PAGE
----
At present the tugay vegetation ocurs as separate patches and is located on inaccessible islands in the eastern part of the Kayrakkum Reservoir. As a result of the felling of Populus pruinosa, oleaster and cattle grazing the tugay became degraded and there are now only bushes of Tamarix ramosissima and Halimodendron halodendron in their place. There are tamarisk bushes on the plain and on salty and hilly sands. No large bushes of saxaul have been preserved on the right bank of the Syrdarya. A large part of the area is used as autumn-winter pastures or is ploughed. Original vegetation remains only in places without water.

Conservation responses/actions for key biodiversity
Tajikistan takes part in the international monitoring of waterfowl with the support of the Russian programme of Wetlands International. Winter counts of waterfowl were carried out in 2004-2006. In January 2004 39,746 individuals were recorded, in January 2005 - 35,200, and in January 2006 - 40,341. There is a "Complex programme on biodiversity conservation and wise use of resources of the Syrdarya river basin" for 2005-2010 elaborated by the Sogd Regional Committee of Environment Protection and Forestry together with the Institute of Zoology and Parasitology of the Tajik Academy of Sciences. Ichthyologists stocked the Kayrakkum Reservoir with valuable commercial species of fish. Kayrakkum spawning/rearing farm raised yearlings of commercial fish and released them into Kayrakkum Reservoir. This way they maintain populations of food fish at a stable level and don't undermine natural resources. The "Association of Nature Lovers" together with local subdivisions of the Sogd Committee of Environment Protection and Forestry of the Republic of Tajikistan annually hold "The day of birds", "The day of Earth" etc which attracts specialists from the Academy of Sciences, Public Ecology Council, schoolchildren, students and local people.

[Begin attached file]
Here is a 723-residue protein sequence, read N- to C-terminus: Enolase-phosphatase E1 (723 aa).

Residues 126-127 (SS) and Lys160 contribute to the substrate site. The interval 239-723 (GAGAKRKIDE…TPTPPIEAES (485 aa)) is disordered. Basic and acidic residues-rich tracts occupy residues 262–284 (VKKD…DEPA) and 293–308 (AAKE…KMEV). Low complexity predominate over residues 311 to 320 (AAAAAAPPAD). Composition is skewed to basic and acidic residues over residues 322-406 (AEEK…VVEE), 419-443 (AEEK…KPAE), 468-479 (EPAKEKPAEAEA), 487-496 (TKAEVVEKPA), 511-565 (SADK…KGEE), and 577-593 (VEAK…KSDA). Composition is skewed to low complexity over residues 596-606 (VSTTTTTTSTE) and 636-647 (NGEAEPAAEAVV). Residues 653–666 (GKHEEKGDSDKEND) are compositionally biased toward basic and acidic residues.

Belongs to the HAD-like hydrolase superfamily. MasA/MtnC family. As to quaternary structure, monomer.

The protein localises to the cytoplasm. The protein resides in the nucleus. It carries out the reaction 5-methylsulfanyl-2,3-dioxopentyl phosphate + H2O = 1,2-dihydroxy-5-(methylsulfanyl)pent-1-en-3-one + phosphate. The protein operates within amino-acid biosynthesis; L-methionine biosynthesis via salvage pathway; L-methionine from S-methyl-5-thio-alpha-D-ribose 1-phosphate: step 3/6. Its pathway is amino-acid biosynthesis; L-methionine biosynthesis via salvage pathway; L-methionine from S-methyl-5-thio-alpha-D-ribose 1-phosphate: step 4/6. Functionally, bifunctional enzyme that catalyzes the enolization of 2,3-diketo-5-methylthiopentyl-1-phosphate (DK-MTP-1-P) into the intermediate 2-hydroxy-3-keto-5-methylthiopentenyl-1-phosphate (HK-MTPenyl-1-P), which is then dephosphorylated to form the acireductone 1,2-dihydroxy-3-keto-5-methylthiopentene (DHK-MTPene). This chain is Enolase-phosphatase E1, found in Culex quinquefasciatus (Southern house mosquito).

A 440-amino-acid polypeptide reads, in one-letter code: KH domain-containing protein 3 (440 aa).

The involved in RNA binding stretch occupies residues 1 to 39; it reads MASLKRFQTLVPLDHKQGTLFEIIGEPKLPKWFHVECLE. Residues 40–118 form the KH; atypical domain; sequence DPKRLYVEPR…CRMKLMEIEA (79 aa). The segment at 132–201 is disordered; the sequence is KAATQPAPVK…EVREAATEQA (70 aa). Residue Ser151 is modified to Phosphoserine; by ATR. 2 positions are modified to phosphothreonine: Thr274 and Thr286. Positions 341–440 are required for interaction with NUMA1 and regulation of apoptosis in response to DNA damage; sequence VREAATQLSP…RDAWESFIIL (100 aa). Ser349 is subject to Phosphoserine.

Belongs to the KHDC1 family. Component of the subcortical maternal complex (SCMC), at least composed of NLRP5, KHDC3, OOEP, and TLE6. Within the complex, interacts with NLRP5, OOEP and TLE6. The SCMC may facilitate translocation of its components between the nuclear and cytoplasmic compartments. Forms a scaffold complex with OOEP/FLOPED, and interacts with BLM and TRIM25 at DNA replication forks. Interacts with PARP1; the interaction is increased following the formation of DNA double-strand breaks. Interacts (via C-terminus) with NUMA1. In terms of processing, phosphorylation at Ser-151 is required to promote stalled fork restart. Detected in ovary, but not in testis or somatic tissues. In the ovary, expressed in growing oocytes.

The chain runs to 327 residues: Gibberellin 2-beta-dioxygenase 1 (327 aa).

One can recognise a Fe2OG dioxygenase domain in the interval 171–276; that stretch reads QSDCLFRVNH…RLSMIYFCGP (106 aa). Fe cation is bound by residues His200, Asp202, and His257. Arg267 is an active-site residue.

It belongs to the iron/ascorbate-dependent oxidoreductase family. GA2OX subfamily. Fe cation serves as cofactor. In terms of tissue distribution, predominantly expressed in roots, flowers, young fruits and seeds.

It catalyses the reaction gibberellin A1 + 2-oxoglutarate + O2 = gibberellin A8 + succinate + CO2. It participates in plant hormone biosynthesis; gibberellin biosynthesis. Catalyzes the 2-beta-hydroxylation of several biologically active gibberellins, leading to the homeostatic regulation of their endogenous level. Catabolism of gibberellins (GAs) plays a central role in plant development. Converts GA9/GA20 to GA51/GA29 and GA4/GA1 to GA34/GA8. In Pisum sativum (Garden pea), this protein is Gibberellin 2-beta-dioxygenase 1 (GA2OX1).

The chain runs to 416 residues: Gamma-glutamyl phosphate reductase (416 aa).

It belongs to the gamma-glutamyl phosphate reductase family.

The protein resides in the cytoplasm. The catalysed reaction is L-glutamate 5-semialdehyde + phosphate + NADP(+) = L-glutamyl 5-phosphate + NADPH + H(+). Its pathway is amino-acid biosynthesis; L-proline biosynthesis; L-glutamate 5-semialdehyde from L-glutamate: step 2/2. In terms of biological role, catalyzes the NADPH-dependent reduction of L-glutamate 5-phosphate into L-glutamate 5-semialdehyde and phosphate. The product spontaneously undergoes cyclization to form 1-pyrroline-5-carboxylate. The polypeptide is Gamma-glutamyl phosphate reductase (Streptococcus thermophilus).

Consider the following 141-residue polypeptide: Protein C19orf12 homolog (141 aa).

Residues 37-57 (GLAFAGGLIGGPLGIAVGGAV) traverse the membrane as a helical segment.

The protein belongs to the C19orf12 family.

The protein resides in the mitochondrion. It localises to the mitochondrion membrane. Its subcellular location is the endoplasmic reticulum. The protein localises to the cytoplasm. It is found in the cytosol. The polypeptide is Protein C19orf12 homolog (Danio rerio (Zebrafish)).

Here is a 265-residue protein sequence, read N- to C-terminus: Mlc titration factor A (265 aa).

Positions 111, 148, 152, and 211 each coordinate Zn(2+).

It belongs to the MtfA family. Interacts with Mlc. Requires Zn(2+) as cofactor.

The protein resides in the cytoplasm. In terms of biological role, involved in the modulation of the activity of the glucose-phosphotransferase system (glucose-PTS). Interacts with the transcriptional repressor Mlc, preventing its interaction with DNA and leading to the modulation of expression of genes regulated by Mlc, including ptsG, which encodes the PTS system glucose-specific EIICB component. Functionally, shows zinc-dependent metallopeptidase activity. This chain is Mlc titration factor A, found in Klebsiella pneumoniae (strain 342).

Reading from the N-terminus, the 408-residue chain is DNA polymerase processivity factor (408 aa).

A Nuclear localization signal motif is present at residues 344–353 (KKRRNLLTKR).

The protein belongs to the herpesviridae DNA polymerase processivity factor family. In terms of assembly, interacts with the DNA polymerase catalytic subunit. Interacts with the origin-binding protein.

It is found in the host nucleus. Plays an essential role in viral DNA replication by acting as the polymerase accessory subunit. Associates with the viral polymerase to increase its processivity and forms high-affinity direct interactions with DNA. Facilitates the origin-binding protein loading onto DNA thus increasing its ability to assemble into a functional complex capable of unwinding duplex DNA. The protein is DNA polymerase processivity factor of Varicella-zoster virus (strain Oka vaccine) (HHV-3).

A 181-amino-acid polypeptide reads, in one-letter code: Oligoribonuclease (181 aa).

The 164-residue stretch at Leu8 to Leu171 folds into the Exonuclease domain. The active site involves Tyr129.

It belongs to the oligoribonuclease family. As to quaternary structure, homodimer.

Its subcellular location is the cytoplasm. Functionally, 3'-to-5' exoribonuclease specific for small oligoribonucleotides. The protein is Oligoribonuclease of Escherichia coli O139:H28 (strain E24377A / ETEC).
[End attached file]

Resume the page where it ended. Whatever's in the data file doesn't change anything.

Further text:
Protected areas
The Syrdarya State zakaznik was created to save the biodiversity of the Syrdarya river basin in Tajikistan. Nature conservation measures and good forage reserves will maintain the rich summer avifauna and more than 40 species of wintering waterbirds arriving at the end of August and September and leaving to breed in February, March and April.

Habitat and land use
Farhad and Kayrakkum hydroelectric power stations with associated water reservoirs were built in the middle of the 20th century. Building of two dams has reduced the speed of the river's current between Farhad and Kayrakkum Resevoirs, and spring and summer floods have stopped. The number of invertebrates and algae which serve as food for fish and waterfowl increased. After the stabilization of the reservoirs the number of waterfowl rose sharply. Water from Kayrakkum Reservoir is used for electricity generation and irrigating farmland in north Tajikistan and adjacent Uzbekistan. Specialists from the Institute of Zoology and Parasitology of Tajikistan determine the size of industrial fish catch (commercial production) in order to maintain the fish supply of the reservoir.

Recommended citation
BirdLife International (2020) Important Bird Areas factsheet: Kayrakkum Reservoir. Downloaded from on 08/08/2020.